By Bertie Scott Brown:  Dave Hamer, who helped develop the highly successful hydraulic system now in widespread use on Formula One cars, was one of dozens of racing personalities attracted to this year’s Goodwood Revival. In 2009 Hamer, a senior R&D engineer at the Renault F1 team, formerly Benetton and later rebadged Lotus F1, developed a hydraulic system called Pro Pitch System (PPS) that strived to maintain constant ride height. As a consequence it brought much benefit to the car’s aero systems. The system came about when head of R&D, Robin Tuluie, handed Hamer several hydraulic rams to replace the center springs on the seven-post rig car and said, “Have a play with these.” Though the units were too small, they awakened an enticing proposition. As most racing followers know, ride height particularly front ride height plays a critical part of any successful F1 car. They all require a stiff, stable platform and as the car travels faster, the closer it moves toward ground level. Powerful aerodynamic energy pushes down on the car and transmits the forces through the tires. “Since the banning of active suspension in 1993, explains Hamer, “we had strived to control the car’s ride height without conceding mechanical grip. So for the 1994 season, we tried using some of the car’s damping forces to pump the suspension up, similar to the technology used in Boge dampers. At that time Boge supplied dampers to BMW for use on their touring motorcycles. Their chief objective was to achieve consistent ride height regardless of whether the bike was carrying a passenger or luggage. “Later we fitted a 10kg... read more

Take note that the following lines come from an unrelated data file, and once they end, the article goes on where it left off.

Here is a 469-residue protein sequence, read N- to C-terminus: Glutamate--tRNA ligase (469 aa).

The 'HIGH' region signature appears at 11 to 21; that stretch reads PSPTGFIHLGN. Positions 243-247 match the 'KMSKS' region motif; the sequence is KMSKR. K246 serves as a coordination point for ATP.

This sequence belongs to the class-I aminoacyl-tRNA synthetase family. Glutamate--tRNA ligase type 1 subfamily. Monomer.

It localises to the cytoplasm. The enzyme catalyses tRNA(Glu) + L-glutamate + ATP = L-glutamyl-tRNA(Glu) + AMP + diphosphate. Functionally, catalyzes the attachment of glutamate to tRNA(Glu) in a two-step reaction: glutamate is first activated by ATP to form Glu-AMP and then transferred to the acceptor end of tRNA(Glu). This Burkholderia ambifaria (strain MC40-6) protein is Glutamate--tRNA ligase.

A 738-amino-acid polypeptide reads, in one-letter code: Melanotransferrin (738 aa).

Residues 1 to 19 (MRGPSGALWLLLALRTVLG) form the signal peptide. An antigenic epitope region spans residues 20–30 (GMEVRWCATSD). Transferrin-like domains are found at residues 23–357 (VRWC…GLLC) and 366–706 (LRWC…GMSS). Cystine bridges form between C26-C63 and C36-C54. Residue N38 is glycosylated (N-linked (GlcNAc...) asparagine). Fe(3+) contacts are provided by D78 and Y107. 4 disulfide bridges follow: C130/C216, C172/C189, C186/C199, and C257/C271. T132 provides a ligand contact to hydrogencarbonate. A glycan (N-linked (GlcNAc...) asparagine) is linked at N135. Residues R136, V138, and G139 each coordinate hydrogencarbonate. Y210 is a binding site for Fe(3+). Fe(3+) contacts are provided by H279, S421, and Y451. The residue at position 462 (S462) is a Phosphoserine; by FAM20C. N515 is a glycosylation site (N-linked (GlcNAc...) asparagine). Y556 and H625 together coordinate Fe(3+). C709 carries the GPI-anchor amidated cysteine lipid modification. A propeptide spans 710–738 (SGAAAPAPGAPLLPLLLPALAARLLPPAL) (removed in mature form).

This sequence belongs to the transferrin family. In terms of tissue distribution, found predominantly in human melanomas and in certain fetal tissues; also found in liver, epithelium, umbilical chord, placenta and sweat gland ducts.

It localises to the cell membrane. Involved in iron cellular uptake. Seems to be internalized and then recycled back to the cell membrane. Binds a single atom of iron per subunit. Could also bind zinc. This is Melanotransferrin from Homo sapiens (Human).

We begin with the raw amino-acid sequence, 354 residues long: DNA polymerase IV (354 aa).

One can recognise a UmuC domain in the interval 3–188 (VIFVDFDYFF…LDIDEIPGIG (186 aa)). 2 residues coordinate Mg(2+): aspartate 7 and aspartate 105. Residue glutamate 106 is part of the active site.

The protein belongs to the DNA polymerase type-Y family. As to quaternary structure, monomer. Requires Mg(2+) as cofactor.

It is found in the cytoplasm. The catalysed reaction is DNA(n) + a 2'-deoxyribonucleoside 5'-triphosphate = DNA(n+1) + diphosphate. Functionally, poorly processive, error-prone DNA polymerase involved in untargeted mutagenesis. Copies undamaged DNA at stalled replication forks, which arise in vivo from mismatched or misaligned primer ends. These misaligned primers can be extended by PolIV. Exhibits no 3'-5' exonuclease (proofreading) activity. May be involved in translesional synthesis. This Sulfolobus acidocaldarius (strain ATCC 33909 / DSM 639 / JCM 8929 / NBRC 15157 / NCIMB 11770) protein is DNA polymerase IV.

Over $80,000 bounty to 2013 Engine Masters Challenge winner